Islam lays great emphasis on cleanliness. Other religions too consider it next to godliness. Twentieth century consumer society created a multiple-billion dollar industry out of keeping people clean and smelling well. But as the following essay in the Economist, London, reveals it may now be going out of fashion.
In 1861 Imre Madach published “The Tragedy of Man”, a “Paradise Lost” for the industrial age. The verse drama, still a cornerstone of Hungarian literature, describes how Adam is cast out of the Garden with Eve, renounces God and determines to recreate Eden through his own efforts. “My God is me,” he boasts, “whatever I regain is mine by right. This is the source of all my strength and pride.”
Adam gets the chance to see how much of Eden he will “regain”. He starts in Ancient Egypt and travels in time through 11 tableaux, ending in the icebound twilight of humanity. It is a cautionary tale. At the end of Madach’s poem, Adam is about to throw himself off a cliff in despair, when he glimpses redemption. First Eve draws near to tell him that she is to have a child. Then God comes and gently tells Adam that he is wrong to try to reckon his accomplishments on a cosmic scale. “For if you saw your transient, earthly life set in dimensions of eternity, there wouldn’t be any virtue in endurance. Or if you saw your spirit drench the dust, where could you find incentive for your efforts?” All God asks of man is to strive for progress, nothing more. “It is human virtues I want,” He says, “human greatness.”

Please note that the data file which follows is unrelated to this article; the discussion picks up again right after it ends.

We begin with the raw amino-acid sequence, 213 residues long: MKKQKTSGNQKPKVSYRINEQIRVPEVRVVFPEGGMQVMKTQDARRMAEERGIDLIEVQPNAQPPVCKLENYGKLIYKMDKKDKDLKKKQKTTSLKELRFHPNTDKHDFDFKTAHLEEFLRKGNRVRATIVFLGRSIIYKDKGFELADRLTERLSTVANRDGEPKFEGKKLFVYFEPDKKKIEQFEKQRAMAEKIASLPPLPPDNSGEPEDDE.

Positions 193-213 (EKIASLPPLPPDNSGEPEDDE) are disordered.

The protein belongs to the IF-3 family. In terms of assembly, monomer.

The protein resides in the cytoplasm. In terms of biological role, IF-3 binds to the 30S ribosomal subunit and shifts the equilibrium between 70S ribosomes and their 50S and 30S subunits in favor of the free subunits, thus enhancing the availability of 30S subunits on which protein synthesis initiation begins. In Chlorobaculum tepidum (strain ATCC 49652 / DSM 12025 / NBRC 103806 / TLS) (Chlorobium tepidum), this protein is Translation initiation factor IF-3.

Ms Neiman asks people to reject the false choice between Utopia and degeneracy. Moral progress, she writes, is neither guaranteed nor is it hopeless. Instead, it is up to us. -- The Economist, London
When Google fails, there’s Twitter. Somebody, somewhere, will always have an answer to the question bothering you. The answer need not always be right. None of us look for right answers in life. We look for answers that comfort us. It’s a bit like finding God. If he doesn’t exist, we’ll have to manufacture him.